Red Team Entry Pack
Over the years I have acquired many tools and tricks used to gain entry to a target office. At DEFCON 23 I got a lot of questions regarding my custom pack, and the gear inside.
While I cannot share every detail (that would give away too many trade secrets), I have dissected the general pack here for your perusal.
To begin, the pack used is a 5.11 All Hazards Prime backpack. This pack is easily organized, rugged, and reliable. When complete, this pack can be carried on air travel save for the bit set (screwdrivers). Interestingly, TSA does not care about lock picks because airports generally use electronic locks for sensitive systems (though it is debatable if they should be concerned with the lock cylinder override).
The front pouch contains some basic tools and essentials. Along with the traditional pens in a work bag, if sports a few nefarious items
Up in the top of the image we see a UV light and a 5.11 double duty pen. The UV light works well to pull fingerprints if you lay a little oil on exterior door handles earlier in the day. Then, when entering at night, check pin pads for buttons pressed. This forms an easy key-space reduction attack. If you are careful, you can also determine the order. The pen is useful as a punch. While I have the 5.11 variant, multiple manufacturers make these. A normal mechanical punch works as well, but saving space is always nice with multi-function tools.
Moving downwards we see a Shove Tool. This is a more rigid tool meant for shimming open doors. It has various grooves to try and manipulate strikes from above or below. They are cheap and take abuse well. The small silver knob is a homemade Medeco pick for attacking bi-axial locks. This takes some considerable practice to use, but even if you never manage to open a Medeco it works as a general pick tool. This one was made using piano wire and a vice handle. It only works for manually setting rotations after further attacking the lock.
To the right of the Medeco tool is a basic lock pick set. I generally do not bother carrying large 70 piece sets some technicians swear by, but we have sent overnight after determining there was a very odd-ball lock in an office. But that rarely happens.
Moving back up we have a Ninja Throwing Star for tapping LAN. This is a passive device, and is limited to 10/100 Ethernet. It will downgrade 1 Gbps connections, but most people will not notice. I cam currently developing a full duplex active Gigabit wiretap, but this is still in early stages.
Lastly, we have a cellular hotspot. Exfiltrating data from the office in real time, or just having network resources without target monitoring systems being tipped off is invaluable.
As we move into the middle pouch of the pack, we have some gear that is nestled tightly into the pack and some that is more readily extracted.
The device here is a WiFi Pineapple from Hak5. This nifty unit has multiple radios and support for USB modules (both GSM and wifi). It supports packet injection, SSH reverse tunnels, an ethernet port, and many other useful items. Here it is hidden in the pack to perform wireless attacks on target networks while on site. If the wifi is open, easy MitM. If the WiFi uses 802.1x, it can attempt to capture hashes if the clients do not validate certificates (and in the end, there is almost always a client that does). It includes a large battery so it can run without being plugged in. If we find a suitable spot, we will also drop the unit inside a wall or networking closet to provide a point of network persistence. There is plenty of available cabling so it can reach out to external antennas easier and have more flexibility. The internal pack MOLLE system proved useful to keep this in place securely when running and climbing.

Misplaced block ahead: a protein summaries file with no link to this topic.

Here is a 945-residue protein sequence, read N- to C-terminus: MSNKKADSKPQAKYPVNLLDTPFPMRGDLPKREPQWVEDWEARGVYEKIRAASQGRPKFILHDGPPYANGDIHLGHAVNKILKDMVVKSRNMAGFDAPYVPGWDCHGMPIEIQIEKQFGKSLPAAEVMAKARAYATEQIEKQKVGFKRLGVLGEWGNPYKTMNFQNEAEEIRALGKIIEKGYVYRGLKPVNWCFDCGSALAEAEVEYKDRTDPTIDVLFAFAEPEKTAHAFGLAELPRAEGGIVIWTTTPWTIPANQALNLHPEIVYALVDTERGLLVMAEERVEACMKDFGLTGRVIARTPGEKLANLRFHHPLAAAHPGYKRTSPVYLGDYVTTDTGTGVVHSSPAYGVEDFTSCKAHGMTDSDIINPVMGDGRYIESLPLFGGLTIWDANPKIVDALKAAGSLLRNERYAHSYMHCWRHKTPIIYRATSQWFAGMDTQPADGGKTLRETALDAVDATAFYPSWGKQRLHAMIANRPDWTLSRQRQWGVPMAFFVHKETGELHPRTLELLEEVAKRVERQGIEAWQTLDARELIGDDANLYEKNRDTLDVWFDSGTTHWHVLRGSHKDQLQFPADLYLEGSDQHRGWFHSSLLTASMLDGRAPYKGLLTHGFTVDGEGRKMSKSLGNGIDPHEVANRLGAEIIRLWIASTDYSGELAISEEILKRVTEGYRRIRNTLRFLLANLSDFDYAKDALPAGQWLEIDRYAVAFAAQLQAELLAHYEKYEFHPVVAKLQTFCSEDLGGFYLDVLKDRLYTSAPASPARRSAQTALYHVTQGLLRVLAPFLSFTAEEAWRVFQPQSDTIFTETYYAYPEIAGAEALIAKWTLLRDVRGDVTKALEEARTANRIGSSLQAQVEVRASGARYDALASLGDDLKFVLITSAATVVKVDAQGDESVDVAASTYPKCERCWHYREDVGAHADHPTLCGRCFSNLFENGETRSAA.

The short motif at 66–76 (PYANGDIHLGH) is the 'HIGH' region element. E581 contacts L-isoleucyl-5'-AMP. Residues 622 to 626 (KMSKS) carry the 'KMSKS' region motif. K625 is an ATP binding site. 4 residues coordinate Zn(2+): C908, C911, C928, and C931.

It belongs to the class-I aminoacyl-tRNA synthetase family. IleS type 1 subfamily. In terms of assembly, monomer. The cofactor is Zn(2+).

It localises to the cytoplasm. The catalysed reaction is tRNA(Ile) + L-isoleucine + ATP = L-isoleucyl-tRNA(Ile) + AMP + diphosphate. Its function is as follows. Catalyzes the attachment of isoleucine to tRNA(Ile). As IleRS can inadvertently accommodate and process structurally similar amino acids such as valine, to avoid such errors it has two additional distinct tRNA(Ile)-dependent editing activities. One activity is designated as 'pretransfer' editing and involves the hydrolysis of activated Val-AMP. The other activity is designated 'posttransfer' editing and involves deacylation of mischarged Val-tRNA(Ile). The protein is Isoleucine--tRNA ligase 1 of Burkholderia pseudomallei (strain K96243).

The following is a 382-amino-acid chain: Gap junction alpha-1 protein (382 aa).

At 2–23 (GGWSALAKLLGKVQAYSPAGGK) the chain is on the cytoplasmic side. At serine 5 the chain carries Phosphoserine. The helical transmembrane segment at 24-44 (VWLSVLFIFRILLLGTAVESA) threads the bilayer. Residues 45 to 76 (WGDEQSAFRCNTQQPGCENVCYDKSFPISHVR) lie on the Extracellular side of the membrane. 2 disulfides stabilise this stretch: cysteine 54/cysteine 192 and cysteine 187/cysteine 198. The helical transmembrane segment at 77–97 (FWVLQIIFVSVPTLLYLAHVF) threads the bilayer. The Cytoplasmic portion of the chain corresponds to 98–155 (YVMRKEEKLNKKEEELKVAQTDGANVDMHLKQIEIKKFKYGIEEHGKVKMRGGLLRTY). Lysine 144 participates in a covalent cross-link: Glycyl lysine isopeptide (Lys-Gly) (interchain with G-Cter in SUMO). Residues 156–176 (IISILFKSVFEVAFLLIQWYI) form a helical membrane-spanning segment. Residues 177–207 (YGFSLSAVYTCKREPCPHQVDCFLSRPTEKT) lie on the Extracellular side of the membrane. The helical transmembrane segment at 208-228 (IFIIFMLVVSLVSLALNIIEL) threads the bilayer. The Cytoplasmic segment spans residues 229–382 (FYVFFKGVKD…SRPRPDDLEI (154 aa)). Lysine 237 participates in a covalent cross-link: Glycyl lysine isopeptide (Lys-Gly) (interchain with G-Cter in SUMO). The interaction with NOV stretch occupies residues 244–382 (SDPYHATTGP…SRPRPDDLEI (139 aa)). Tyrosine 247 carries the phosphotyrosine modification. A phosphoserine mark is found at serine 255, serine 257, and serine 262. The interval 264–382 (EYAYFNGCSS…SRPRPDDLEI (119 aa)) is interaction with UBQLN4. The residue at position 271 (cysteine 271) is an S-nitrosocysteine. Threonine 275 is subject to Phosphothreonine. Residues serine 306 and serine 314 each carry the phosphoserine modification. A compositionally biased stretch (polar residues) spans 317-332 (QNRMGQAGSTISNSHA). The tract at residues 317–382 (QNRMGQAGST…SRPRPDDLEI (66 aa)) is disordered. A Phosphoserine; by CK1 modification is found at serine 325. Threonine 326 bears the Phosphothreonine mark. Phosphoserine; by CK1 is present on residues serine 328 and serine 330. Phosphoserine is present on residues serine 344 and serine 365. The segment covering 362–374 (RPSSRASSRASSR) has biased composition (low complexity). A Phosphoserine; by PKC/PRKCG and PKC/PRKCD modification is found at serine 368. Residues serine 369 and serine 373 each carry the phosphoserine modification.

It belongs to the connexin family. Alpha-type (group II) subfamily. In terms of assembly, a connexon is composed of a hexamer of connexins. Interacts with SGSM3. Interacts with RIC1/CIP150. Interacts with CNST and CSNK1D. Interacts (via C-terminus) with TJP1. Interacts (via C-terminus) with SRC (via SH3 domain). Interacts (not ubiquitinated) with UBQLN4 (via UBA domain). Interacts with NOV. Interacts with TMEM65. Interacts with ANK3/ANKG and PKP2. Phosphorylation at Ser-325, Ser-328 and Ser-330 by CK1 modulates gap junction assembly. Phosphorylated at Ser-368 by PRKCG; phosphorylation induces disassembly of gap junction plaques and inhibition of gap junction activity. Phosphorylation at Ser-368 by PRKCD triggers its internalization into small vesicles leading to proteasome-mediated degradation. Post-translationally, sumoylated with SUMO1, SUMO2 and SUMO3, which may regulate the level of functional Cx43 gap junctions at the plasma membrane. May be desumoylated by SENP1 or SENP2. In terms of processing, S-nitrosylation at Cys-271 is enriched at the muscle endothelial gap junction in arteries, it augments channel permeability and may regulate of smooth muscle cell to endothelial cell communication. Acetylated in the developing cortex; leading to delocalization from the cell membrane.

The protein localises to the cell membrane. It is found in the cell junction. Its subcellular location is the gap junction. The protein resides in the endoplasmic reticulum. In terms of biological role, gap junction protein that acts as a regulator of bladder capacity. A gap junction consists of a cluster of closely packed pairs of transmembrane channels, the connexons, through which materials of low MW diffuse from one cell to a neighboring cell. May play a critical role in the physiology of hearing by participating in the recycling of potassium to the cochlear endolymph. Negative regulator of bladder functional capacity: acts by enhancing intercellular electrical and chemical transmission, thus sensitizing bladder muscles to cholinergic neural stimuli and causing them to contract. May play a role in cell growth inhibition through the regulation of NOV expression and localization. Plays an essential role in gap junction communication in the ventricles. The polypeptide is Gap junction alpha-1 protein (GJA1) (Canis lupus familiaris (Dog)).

This pouch also hosts more gear. The small mesh bags out of frame to the left hold small gear and accessories (always have spare cables and adapters). The big yellow box is a large set of security bits. Ever try to open an electrical box to find a pinned Torx? How about snake eyes? Yeah, this set was under $30 from MicroCenter and has opened every panel we encountered. Also has a ratcheting screwdriver to make things easier. Keep it organized and fitted so it does not make noise as you move around. The pin-pad is my smart card reader. Since I authenticate to my exfil services and laptops using these, I keep a reader with a self-contained secure pin entry for many uses. I am writing up good documentation for using the OpenPGP smart card so keep an eye out for that. The Gnome project broke a lot of it, so my docs will provide fix guidance. Lastly, this pouch has a Datalocker. If the docs cannot be exfiltrated over a secure network connection, I recommend these as an encrypted drive. Unlike IronKeys and software-based FDE, these have self contained password entry and strong authN support. Also has a live virtual disk you can burn an ISO onto (in this case I burned in Kali Linux in read-only for forensics and physical con-booting attacks).
Finally (in what I will show), you can see below the antennas hidden down the sides of the pack via the pack Baton holders. This is before I sewed on some extra flaps to cover the tips and installed black cable.